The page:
Democratic gubernatorial nominee Dan Malloy’s new ad focuses on Republican gubernatorial nominee Tom Foley’s health plan for Connecticut, while a new Republican Governor’s Association ad focuses on Malloy’s mayoral record.
But it’s not just the two candidates trying to knock each other down a notch or two before tonight’s televised debate, it’s also their supporters.
On Tuesday afternoon, Democratic Party Chairwoman Nancy DiNardo came to the state Capitol to discuss Foley’s health plan a few hours before Foley addressed a group of women at the Bushnell.
“We’re here to ask those women to take a closer look at the Foley-Boughton ticket,” DiNardo said.
She said his “core benefits” health care plan would eliminate all of the state mandates, including discrimination for pre-existing conditions and maternity care. She said she has to assume the plan eliminates all state mandates for coverage because that’s what his website says.
“That’s absolutely not true,” Foley said Tuesday evening after the women’s forum. “We’re not taking away coverage from those already covered. We’re giving it those that aren’t covered.”
According to the latest Census data, there are 400,000 individuals who have been uninsured for more than 12 months in Connecticut.
“He initially proposed cutting wigs for cancer patients as part of a cost saving measure. Now he’s proposing to cut tests that can detect cancer itself,“ DiNardo said Tuesday.
But at his first Capitol press conference in March, Foley refused to say specifically which of the close to 60 state mandates he would eliminate. He used the wigs for cancer patients as an example, but when pressed refused to say if it was one of the ones he would eliminate.
Foley’s “core benefits” plan, which is the subject of Malloy’s most recent television commercial, would: “Allow small companies which have not previously provided health insurance, and any company whose health insurance costs exceed a defined percent of payroll, to elect coverage under a ‘core needs’ plan to be set by the Insurance Commissioner which is focused on basic care needs and is exempt from state mandates.”
Foley said Monday in a phone interview that the decision about what mandates to keep or discard would be left up to the state Insurance Commissioner. On Tuesday evening after the women’s forum, Foley ruled out eliminating coverage for pre-existing conditions and maternity.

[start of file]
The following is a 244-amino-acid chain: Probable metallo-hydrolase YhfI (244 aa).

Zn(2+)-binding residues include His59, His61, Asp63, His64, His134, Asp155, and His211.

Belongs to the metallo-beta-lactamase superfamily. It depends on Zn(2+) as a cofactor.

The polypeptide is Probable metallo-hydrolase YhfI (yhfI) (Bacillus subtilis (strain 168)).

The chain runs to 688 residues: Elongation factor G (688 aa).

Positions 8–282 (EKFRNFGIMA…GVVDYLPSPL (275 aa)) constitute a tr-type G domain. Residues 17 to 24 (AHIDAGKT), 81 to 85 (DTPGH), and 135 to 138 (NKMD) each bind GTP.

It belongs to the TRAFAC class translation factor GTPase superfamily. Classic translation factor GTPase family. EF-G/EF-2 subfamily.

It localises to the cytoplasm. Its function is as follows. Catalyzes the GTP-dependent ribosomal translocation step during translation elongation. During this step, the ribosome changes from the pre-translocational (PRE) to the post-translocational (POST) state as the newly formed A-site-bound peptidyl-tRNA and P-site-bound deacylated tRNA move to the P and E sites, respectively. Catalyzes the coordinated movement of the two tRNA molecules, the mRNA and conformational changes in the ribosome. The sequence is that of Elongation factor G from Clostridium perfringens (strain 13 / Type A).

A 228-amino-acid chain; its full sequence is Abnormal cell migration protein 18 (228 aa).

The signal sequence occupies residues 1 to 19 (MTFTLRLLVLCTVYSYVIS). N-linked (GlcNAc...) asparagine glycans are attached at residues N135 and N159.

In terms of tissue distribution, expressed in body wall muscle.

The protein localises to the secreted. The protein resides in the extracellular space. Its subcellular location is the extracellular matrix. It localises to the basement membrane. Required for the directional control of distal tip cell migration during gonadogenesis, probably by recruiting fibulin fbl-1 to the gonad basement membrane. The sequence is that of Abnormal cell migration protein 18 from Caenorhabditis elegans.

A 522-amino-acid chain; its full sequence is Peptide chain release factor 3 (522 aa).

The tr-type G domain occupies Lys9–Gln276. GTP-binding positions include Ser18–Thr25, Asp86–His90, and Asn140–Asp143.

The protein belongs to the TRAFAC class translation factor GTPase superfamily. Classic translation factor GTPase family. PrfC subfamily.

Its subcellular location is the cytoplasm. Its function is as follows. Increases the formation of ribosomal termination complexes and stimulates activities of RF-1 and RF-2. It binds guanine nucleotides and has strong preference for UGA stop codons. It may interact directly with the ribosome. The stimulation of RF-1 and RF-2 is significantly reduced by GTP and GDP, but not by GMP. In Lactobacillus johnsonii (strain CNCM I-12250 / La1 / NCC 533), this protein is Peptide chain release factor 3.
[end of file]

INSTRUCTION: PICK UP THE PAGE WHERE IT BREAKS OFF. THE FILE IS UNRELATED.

Foley said that by raising the health issue, Malloy is just trying to scare people and is avoiding talking about the current fiscal crisis and which taxes he would raise, and by how much.
But Jan Larimer, co-chairman of the Republican National Committee in 2009 and a Wyoming resident who appeared Tuesday with Foley, said health care, jobs, and the economy are the issues to which women are paying close attention. She said “Obamacare” is what got women motivated to start joining the Republican Party.
Foley said he is skeptical of the new national health care bill. But he assured women’s groups like NARAL Pro-Choice Connecticut, whose representatives also were present Tuesday at the Capitol, that he is pro-choice, even if his running mate, Danbury Mayor Mark Boughton, isn’t.
According to the last Quinnipiac University poll on the governor’s race, Malloy is doing better among women, where he holds a 52 to 34 percent advantage over Foley. Conversely, Foley does better with male voters, where he holds 49 to 38 percent advantage over Malloy.
The Democratic Governors Association already has run its first Connecticut ad challenging Foley’s management record of the now bankrupt Bibb Co. of Georgia, and this week the Republican Governors Association answered with an ad challenging Malloy’s record as mayor of Stamford.
The Republican ad focuses on tax increases implemented during the Malloy administration and brings up the allegations of a city contractor’s work on his house.
The later had been brought up by Malloy’s primary opponent. The issue of improperly using a contractor to do work on Malloy’s home was investigated and never resulted in any charges. The letter Malloy received from the chief state’s attorney completely exonerated him and said they found absolutely no evidence of wrongdoing, a Malloy campaign spokesman said.
Also under Malloy, the average tax increase was less than the rate of inflation, the campaign said. It said that even if you exclude revaluation and phase-in years, the average change was 2.4 percent, which is below the inflation rate of 2.7 percent.